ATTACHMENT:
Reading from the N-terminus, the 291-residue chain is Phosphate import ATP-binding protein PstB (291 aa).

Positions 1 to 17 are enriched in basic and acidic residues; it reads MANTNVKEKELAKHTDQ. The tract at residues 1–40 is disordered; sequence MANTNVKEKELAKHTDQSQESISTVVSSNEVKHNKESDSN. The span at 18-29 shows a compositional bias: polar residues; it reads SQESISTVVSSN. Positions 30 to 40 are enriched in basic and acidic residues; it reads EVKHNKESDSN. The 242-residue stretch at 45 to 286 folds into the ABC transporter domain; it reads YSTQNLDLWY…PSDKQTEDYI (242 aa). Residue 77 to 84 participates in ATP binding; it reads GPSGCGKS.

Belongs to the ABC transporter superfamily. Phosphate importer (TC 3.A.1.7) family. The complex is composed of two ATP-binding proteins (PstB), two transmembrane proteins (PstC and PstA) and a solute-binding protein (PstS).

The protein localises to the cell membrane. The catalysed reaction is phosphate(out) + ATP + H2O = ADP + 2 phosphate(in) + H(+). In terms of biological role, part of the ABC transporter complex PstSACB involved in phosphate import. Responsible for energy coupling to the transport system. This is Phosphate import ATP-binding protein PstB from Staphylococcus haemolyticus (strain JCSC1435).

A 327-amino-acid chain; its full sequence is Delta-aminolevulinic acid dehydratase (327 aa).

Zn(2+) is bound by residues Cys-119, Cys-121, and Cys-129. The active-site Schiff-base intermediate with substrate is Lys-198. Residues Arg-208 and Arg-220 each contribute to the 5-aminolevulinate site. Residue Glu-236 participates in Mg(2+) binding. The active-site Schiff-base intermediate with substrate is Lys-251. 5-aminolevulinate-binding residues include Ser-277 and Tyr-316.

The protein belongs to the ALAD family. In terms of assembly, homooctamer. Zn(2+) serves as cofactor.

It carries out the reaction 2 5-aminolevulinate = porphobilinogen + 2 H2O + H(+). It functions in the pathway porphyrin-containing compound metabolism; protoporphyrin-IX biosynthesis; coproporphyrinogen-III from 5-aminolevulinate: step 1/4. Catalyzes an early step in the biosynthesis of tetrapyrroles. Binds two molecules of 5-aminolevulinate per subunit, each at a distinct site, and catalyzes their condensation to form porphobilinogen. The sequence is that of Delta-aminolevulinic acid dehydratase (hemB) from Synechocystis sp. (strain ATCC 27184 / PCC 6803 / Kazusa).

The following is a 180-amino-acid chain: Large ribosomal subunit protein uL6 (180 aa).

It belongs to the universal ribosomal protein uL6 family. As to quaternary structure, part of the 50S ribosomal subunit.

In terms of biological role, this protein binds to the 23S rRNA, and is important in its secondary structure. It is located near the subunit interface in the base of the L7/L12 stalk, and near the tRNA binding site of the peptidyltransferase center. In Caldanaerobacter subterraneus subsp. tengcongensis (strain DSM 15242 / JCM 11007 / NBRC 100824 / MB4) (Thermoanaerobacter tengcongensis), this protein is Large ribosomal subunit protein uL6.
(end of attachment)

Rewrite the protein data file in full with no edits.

Reading from the N-terminus, the 291-residue chain is Phosphate import ATP-binding protein PstB (291 aa).

Positions 1 to 17 are enriched in basic and acidic residues; it reads MANTNVKEKELAKHTDQ. The tract at residues 1–40 is disordered; sequence MANTNVKEKELAKHTDQSQESISTVVSSNEVKHNKESDSN. The span at 18-29 shows a compositional bias: polar residues; it reads SQESISTVVSSN. Positions 30 to 40 are enriched in basic and acidic residues; it reads EVKHNKESDSN. The 242-residue stretch at 45 to 286 folds into the ABC transporter domain; it reads YSTQNLDLWY…PSDKQTEDYI (242 aa). Residue 77 to 84 participates in ATP binding; it reads GPSGCGKS.

Belongs to the ABC transporter superfamily. Phosphate importer (TC 3.A.1.7) family. The complex is composed of two ATP-binding proteins (PstB), two transmembrane proteins (PstC and PstA) and a solute-binding protein (PstS).

The protein localises to the cell membrane. The catalysed reaction is phosphate(out) + ATP + H2O = ADP + 2 phosphate(in) + H(+). In terms of biological role, part of the ABC transporter complex PstSACB involved in phosphate import. Responsible for energy coupling to the transport system. This is Phosphate import ATP-binding protein PstB from Staphylococcus haemolyticus (strain JCSC1435).

A 327-amino-acid chain; its full sequence is Delta-aminolevulinic acid dehydratase (327 aa).

Zn(2+) is bound by residues Cys-119, Cys-121, and Cys-129. The active-site Schiff-base intermediate with substrate is Lys-198. Residues Arg-208 and Arg-220 each contribute to the 5-aminolevulinate site. Residue Glu-236 participates in Mg(2+) binding. The active-site Schiff-base intermediate with substrate is Lys-251. 5-aminolevulinate-binding residues include Ser-277 and Tyr-316.

The protein belongs to the ALAD family. In terms of assembly, homooctamer. Zn(2+) serves as cofactor.

It carries out the reaction 2 5-aminolevulinate = porphobilinogen + 2 H2O + H(+). It functions in the pathway porphyrin-containing compound metabolism; protoporphyrin-IX biosynthesis; coproporphyrinogen-III from 5-aminolevulinate: step 1/4. Catalyzes an early step in the biosynthesis of tetrapyrroles. Binds two molecules of 5-aminolevulinate per subunit, each at a distinct site, and catalyzes their condensation to form porphobilinogen. The sequence is that of Delta-aminolevulinic acid dehydratase (hemB) from Synechocystis sp. (strain ATCC 27184 / PCC 6803 / Kazusa).

The following is a 180-amino-acid chain: Large ribosomal subunit protein uL6 (180 aa).

It belongs to the universal ribosomal protein uL6 family. As to quaternary structure, part of the 50S ribosomal subunit.

In terms of biological role, this protein binds to the 23S rRNA, and is important in its secondary structure. It is located near the subunit interface in the base of the L7/L12 stalk, and near the tRNA binding site of the peptidyltransferase center. In Caldanaerobacter subterraneus subsp. tengcongensis (strain DSM 15242 / JCM 11007 / NBRC 100824 / MB4) (Thermoanaerobacter tengcongensis), this protein is Large ribosomal subunit protein uL6.